Turkey’s transition from single party rule to multi-party rule in the 1950s also opened the door for the flow of foreign aid to Turkey, among which the Marshall Plan was the most famous for its role in promoting a solid economic foundation for Western Europe. The Marshall Plan also marked Turkey’s first experience with the Official Development Assistance (ODA) as an aid recipient country. Since then, Turkey’s role in the international aid community has fundamentally changed, reflecting the transformations in Turkey’s foreign policy orientation. Although Turkey still receives aid at a symbolic level, its stronger economic position and sense of responsibility for promoting international peace and prosperity have enabled Turkey to emerge as a new donor. It is currently a net contributor to ODA.
Turkey as a New Player in Development Cooperation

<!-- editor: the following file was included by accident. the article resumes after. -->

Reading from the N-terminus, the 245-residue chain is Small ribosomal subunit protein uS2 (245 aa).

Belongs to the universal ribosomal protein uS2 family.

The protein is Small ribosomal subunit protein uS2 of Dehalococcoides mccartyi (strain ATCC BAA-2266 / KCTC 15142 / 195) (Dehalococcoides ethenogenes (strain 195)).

The past six decades have witnessed Turkey’s evolution from an aid recipient to an emerging donor country. Turkey’s aid volume now far surpasses Poland and is only slightly behind South Korea. Turkey’s aid policy has undergone fundamental changes since the collapse of the former Eastern block. Connected to this geopolitical transformation, Turkey’s bilateral aid has become an effective instrument in advancing Turkish foreign policy objectives in recent years. This article examines how Turkey reached the status of an emerging donor in terms of international development cooperation and how this shift of status has shaped Turkish foreign aid policy. This article also looks into the reorganization process of Turkey’s Official Development Assistance with a special focus on the Turkish International Cooperation and Development Agency (TIKA) and its ODA reporting policies. In addition, this article argues the political and strategic considerations as well as trade concerns with recipient countries are the main reasons motivating Turkey’s proactive foreign aid policy.
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